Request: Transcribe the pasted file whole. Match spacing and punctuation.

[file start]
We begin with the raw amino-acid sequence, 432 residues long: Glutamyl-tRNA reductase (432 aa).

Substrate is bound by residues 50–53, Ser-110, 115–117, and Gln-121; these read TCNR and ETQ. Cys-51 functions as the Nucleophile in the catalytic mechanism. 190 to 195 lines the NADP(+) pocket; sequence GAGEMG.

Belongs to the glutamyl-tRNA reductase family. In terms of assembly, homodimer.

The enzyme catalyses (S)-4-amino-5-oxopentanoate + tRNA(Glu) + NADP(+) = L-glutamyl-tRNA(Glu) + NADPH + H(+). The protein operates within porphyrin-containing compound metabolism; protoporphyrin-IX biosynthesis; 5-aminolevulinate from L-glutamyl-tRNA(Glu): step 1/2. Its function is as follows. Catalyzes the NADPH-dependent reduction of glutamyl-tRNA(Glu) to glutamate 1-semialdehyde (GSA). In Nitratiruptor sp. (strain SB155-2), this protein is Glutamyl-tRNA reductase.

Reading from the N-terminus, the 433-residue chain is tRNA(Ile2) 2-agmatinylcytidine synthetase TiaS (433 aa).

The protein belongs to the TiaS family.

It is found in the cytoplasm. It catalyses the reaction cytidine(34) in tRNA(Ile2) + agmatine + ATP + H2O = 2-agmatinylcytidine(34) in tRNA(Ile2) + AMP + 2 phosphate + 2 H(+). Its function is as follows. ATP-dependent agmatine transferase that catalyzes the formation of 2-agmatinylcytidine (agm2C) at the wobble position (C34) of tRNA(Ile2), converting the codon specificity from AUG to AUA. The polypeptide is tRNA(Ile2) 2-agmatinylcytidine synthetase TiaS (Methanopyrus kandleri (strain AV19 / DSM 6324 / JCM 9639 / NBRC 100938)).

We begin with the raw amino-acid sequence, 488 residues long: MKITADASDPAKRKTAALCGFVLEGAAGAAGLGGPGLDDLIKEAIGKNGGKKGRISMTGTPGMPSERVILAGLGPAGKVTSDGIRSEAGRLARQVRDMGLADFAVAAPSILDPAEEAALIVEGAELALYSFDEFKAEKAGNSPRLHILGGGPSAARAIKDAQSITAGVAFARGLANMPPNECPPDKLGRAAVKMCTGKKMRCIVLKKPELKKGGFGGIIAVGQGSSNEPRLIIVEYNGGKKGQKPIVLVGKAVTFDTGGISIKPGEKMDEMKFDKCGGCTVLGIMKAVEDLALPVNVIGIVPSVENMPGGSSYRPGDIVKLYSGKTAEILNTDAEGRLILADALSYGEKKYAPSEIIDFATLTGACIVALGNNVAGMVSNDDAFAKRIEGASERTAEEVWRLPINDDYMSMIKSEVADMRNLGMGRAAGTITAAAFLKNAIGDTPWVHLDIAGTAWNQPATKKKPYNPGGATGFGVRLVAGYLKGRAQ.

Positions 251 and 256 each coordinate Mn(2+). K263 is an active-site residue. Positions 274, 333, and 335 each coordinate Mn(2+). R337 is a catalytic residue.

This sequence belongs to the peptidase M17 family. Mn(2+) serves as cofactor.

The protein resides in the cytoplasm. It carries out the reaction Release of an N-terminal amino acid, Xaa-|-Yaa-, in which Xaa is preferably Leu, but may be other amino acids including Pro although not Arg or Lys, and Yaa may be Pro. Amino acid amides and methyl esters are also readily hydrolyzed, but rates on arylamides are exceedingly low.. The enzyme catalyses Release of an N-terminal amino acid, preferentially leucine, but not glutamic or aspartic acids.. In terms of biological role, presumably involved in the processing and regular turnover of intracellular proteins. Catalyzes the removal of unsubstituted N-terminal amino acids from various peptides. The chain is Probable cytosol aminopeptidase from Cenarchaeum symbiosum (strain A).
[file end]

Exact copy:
We begin with the raw amino-acid sequence, 432 residues long: Glutamyl-tRNA reductase (432 aa).

Substrate is bound by residues 50–53, Ser-110, 115–117, and Gln-121; these read TCNR and ETQ. Cys-51 functions as the Nucleophile in the catalytic mechanism. 190 to 195 lines the NADP(+) pocket; sequence GAGEMG.

Belongs to the glutamyl-tRNA reductase family. In terms of assembly, homodimer.

The enzyme catalyses (S)-4-amino-5-oxopentanoate + tRNA(Glu) + NADP(+) = L-glutamyl-tRNA(Glu) + NADPH + H(+). The protein operates within porphyrin-containing compound metabolism; protoporphyrin-IX biosynthesis; 5-aminolevulinate from L-glutamyl-tRNA(Glu): step 1/2. Its function is as follows. Catalyzes the NADPH-dependent reduction of glutamyl-tRNA(Glu) to glutamate 1-semialdehyde (GSA). In Nitratiruptor sp. (strain SB155-2), this protein is Glutamyl-tRNA reductase.

Reading from the N-terminus, the 433-residue chain is tRNA(Ile2) 2-agmatinylcytidine synthetase TiaS (433 aa).

The protein belongs to the TiaS family.

It is found in the cytoplasm. It catalyses the reaction cytidine(34) in tRNA(Ile2) + agmatine + ATP + H2O = 2-agmatinylcytidine(34) in tRNA(Ile2) + AMP + 2 phosphate + 2 H(+). Its function is as follows. ATP-dependent agmatine transferase that catalyzes the formation of 2-agmatinylcytidine (agm2C) at the wobble position (C34) of tRNA(Ile2), converting the codon specificity from AUG to AUA. The polypeptide is tRNA(Ile2) 2-agmatinylcytidine synthetase TiaS (Methanopyrus kandleri (strain AV19 / DSM 6324 / JCM 9639 / NBRC 100938)).

We begin with the raw amino-acid sequence, 488 residues long: MKITADASDPAKRKTAALCGFVLEGAAGAAGLGGPGLDDLIKEAIGKNGGKKGRISMTGTPGMPSERVILAGLGPAGKVTSDGIRSEAGRLARQVRDMGLADFAVAAPSILDPAEEAALIVEGAELALYSFDEFKAEKAGNSPRLHILGGGPSAARAIKDAQSITAGVAFARGLANMPPNECPPDKLGRAAVKMCTGKKMRCIVLKKPELKKGGFGGIIAVGQGSSNEPRLIIVEYNGGKKGQKPIVLVGKAVTFDTGGISIKPGEKMDEMKFDKCGGCTVLGIMKAVEDLALPVNVIGIVPSVENMPGGSSYRPGDIVKLYSGKTAEILNTDAEGRLILADALSYGEKKYAPSEIIDFATLTGACIVALGNNVAGMVSNDDAFAKRIEGASERTAEEVWRLPINDDYMSMIKSEVADMRNLGMGRAAGTITAAAFLKNAIGDTPWVHLDIAGTAWNQPATKKKPYNPGGATGFGVRLVAGYLKGRAQ.

Positions 251 and 256 each coordinate Mn(2+). K263 is an active-site residue. Positions 274, 333, and 335 each coordinate Mn(2+). R337 is a catalytic residue.

This sequence belongs to the peptidase M17 family. Mn(2+) serves as cofactor.

The protein resides in the cytoplasm. It carries out the reaction Release of an N-terminal amino acid, Xaa-|-Yaa-, in which Xaa is preferably Leu, but may be other amino acids including Pro although not Arg or Lys, and Yaa may be Pro. Amino acid amides and methyl esters are also readily hydrolyzed, but rates on arylamides are exceedingly low.. The enzyme catalyses Release of an N-terminal amino acid, preferentially leucine, but not glutamic or aspartic acids.. In terms of biological role, presumably involved in the processing and regular turnover of intracellular proteins. Catalyzes the removal of unsubstituted N-terminal amino acids from various peptides. The chain is Probable cytosol aminopeptidase from Cenarchaeum symbiosum (strain A).